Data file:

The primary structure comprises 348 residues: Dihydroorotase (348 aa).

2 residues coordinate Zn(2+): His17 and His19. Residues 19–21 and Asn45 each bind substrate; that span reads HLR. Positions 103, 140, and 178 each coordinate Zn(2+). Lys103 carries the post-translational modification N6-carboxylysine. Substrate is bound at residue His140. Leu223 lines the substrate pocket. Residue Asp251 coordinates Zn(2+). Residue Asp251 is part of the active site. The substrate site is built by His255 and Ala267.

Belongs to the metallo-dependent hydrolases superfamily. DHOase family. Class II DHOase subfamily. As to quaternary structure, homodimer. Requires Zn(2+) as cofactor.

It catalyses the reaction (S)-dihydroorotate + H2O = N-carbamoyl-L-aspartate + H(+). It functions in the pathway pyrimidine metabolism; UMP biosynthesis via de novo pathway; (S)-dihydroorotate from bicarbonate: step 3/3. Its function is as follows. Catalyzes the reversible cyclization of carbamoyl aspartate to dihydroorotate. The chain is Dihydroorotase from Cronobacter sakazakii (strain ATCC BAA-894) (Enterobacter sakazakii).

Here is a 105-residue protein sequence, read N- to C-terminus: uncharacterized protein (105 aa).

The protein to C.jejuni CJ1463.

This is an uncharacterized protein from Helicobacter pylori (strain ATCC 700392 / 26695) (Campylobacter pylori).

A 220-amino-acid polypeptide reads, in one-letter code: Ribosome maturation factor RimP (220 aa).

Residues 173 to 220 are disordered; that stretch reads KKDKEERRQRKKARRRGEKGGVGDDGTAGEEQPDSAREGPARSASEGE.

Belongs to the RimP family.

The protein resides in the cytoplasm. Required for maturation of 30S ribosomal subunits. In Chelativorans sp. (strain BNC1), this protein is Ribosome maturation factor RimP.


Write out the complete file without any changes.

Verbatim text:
The primary structure comprises 348 residues: Dihydroorotase (348 aa).

2 residues coordinate Zn(2+): His17 and His19. Residues 19–21 and Asn45 each bind substrate; that span reads HLR. Positions 103, 140, and 178 each coordinate Zn(2+). Lys103 carries the post-translational modification N6-carboxylysine. Substrate is bound at residue His140. Leu223 lines the substrate pocket. Residue Asp251 coordinates Zn(2+). Residue Asp251 is part of the active site. The substrate site is built by His255 and Ala267.

Belongs to the metallo-dependent hydrolases superfamily. DHOase family. Class II DHOase subfamily. As to quaternary structure, homodimer. Requires Zn(2+) as cofactor.

It catalyses the reaction (S)-dihydroorotate + H2O = N-carbamoyl-L-aspartate + H(+). It functions in the pathway pyrimidine metabolism; UMP biosynthesis via de novo pathway; (S)-dihydroorotate from bicarbonate: step 3/3. Its function is as follows. Catalyzes the reversible cyclization of carbamoyl aspartate to dihydroorotate. The chain is Dihydroorotase from Cronobacter sakazakii (strain ATCC BAA-894) (Enterobacter sakazakii).

Here is a 105-residue protein sequence, read N- to C-terminus: uncharacterized protein (105 aa).

The protein to C.jejuni CJ1463.

This is an uncharacterized protein from Helicobacter pylori (strain ATCC 700392 / 26695) (Campylobacter pylori).

A 220-amino-acid polypeptide reads, in one-letter code: Ribosome maturation factor RimP (220 aa).

Residues 173 to 220 are disordered; that stretch reads KKDKEERRQRKKARRRGEKGGVGDDGTAGEEQPDSAREGPARSASEGE.

Belongs to the RimP family.

The protein resides in the cytoplasm. Required for maturation of 30S ribosomal subunits. In Chelativorans sp. (strain BNC1), this protein is Ribosome maturation factor RimP.